Environmental degradation: definition, causes and consequences

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Currently, environmental degradation is one of the greatest threats to our planet. Environmental deterioration occurs due to various damages to the environment. The different factors that produce environmental deterioration are very varied and it is important to correctly identify them, to correct them and find solutions.

In this Green Ecologist article, we analyze the environmental deterioration: definition, causes and consequences.

What is environmental deterioration or deterioration of the environment

The environment is an ecological unit that houses both living and non-living components, that is, biotic and abiotic, that inhabit it. Among the living components are plants and animals and among the non-living, we find soils, lakes, rivers, streams or air.

Environmental degradation is the loss of the environment's ability to meet needs social, biodiversity and environmental aspects of the earth. Environmental degradation occurs when the earth's natural resources are depleted or damaged and the environment is compromised.

The consequences of this deterioration are varied and can be the extinction of species, loss of biodiversity, loss of air quality, water pollution, soil erosion or increased greenhouse effect. While many of these effects are not visible in the short term, they are noticeable in the long term. It is for this reason that current actions may have an impact on environmental deterioration future.

Causes of environmental degradation

The causes influencing environmental degradation they are very varied. Among them are:

Pollution deteriorates the environment

We call pollution disturbance caused in the environment by the introduction of different substances to the environment and that exert a negative effect on it. There are different types of contamination, which are usually divided according to the affected environment. The most well-known and studied types of pollution are soil, atmospheric, water and noise pollution, but there are also other less known ones such as light, visual, thermal, electromagnetic, radioactive or genetic pollution.

Another method of classifying contamination is according to the degree of dispersion of the contaminants. Thus we have:

  • Point contamination: contaminants are located at a single point, such as a drain.
  • Diffuse contamination: pollutants are diffused through the environment, such as acid rain by the action of the wind.

Environmental deterioration by the industrial sector

Much of the environmental deterioration is due to industrial activities, which produce goods for society at the cost of damaging the environment, generating pollutants or giving the population the necessary elements to continue deteriorating the environment.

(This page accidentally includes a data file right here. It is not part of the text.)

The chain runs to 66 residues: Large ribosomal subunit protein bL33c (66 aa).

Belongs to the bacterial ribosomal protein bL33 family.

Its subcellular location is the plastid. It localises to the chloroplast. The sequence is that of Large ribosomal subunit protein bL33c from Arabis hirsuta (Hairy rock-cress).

Habitat deterioration

The deterioration of the habitat is produced in large part by activities carried out by humans, such as the construction of dams or tourism on the coast, which worsen the conditions of the habitat, affecting the animal and plant species that inhabit it.

Another cause of environmental deterioration is the introduction of invasive species, since not being natural inhabitants of that habitat, they alter its conditions.

Consequences of environmental degradation for humans

Environmental degradation can have effects on humans or your health. Some of them are:

  • Poverty, especially in underdeveloped countries.
  • Lack of access to basic resources such as drinking water.
  • Spread of pathogenic insects or disease vectors.
  • Contamination of water with pathogenic microorganisms or polluting chemical substances, damaging the health of human beings.
  • Possible diseases or complications in humans due to pollutants such as respiratory conditions, increased incidence of some types of cancers, electromagnetic sensitivity or deafness problems.
  • Diffusion of substances harmful to human health in food, mainly due to contamination of water with heavy metals.

Consequences of environmental degradation for biodiversity

Both plant and animal species suffer the consequences of environmental deterioration. Some are:

  • Increase in the stranding of marine mammals on the beaches, due to stress and disorientation due to noise pollution.
  • Death of fish by the accumulation of heavy metals in the waters and by other pollutants such as plastic.
  • Species migration due to light pollution or climate change.
  • Extinction of animal and plant species due to climate change or pollutants derived from the use of pesticides or herbicides.
  • Migration of species to places that are not their natural habitats, becoming invasive species.
  • Damages to plant species due to factors such as acid rain, soil contamination by chemical substances or spills or water contamination.
  • Salinization of coastal areas as a consequence of rising sea levels.

Consequences for the planet

In summary, the consequences of environmental deterioration for the planet are as follows:

  • Global warming and desertification, due to increased levels of CO2 and other atmospheric pollutants.
  • Increase in the occurrence of extreme weather events such as hurricanes or droughts.
  • Eutrophication of fresh waters, due to contamination of the waters.
  • Increase in soil erosion due to massive water logging.
  • Increase in landfills with toxic waste, which are then washed away by the rains or infiltrated into the subsoil.

If you want to read more articles similar to Environmental degradation: definition, causes and consequences, we recommend that you enter our category of Other environment.

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